Intriguing column by Danny Westneat in the Seattle Times
The unsettling thing about living in a surveillance society isn’t just that you’re being watched. It’s that you have no idea.
That’s what struck me about a story told last week by a border agent at a meeting of 200 San Juan Islanders. He was there to explain why the federal government is doing citizenship checks on domestic ferry runs.But near the end, while trying to convince the skeptical audience that the point is to root out terrorists, not fish for wrongdoing among the citizenry, deputy chief Joe Giuliano let loose with a tale straight out of “Dr. Strangelove.”
It turns out the feds have been monitoring Interstate 5 for nuclear “dirty bombs.” They do it with radiation detectors so sensitive it led to the following incident.
“Vehicle goes by at 70 miles per hour,” Giuliano told the crowd. “Agent is in the median, a good 80 feet away from the traffic. Signal went off and identified an isotope [in the passing car].”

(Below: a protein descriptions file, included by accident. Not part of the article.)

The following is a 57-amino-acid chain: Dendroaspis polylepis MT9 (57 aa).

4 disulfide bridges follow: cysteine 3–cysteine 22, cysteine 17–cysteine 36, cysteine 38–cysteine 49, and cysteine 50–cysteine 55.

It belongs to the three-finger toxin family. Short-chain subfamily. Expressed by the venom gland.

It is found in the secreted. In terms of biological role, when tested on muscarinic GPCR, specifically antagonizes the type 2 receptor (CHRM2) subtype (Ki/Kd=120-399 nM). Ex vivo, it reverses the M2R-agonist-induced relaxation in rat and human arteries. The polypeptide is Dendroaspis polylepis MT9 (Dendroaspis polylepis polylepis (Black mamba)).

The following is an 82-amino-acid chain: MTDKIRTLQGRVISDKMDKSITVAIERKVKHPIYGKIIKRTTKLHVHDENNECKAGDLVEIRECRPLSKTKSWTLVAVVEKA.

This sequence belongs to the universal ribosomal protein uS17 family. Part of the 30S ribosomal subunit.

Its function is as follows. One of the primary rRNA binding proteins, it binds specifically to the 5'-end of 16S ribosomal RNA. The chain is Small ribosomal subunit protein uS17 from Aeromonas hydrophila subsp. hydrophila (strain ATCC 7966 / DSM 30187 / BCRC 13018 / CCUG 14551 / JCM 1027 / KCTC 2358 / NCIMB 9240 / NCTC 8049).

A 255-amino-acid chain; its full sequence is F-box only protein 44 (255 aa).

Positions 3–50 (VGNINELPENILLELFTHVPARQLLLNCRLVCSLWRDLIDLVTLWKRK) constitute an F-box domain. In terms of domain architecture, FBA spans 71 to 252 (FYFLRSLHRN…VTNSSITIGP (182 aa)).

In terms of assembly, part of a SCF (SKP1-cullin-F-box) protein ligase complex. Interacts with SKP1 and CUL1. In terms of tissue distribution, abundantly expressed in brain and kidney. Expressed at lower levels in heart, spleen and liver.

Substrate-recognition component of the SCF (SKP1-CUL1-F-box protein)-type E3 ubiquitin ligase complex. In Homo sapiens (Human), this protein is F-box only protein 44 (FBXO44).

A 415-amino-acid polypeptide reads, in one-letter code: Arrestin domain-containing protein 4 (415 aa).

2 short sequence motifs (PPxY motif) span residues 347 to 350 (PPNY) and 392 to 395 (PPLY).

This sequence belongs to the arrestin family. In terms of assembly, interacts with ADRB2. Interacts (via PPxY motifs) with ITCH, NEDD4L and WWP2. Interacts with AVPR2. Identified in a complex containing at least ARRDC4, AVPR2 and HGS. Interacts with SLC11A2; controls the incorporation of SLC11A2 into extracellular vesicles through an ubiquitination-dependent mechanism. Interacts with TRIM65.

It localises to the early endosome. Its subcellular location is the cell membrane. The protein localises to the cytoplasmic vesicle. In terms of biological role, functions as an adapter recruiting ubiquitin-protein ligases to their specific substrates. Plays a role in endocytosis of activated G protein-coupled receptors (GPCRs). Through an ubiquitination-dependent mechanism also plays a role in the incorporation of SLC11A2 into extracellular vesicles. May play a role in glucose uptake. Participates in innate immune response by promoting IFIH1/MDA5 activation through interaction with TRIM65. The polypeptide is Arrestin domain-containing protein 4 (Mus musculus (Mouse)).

The agent raced after the car, pulling it over not far from the monitoring spot (near the Bow-Edison exit, 18 miles south of Bellingham). The agent questioned the driver, then did a cursory search of the car, Giuliano said.
Did he find a nuke?
“Turned out to be a cat with cancer that had undergone a radiological treatment three days earlier,” Giuliano said.
He added: “That’s the type of technology we have that’s going on in the background. You don’t see it. If I hadn’t told you about it, you’d never know it was there.”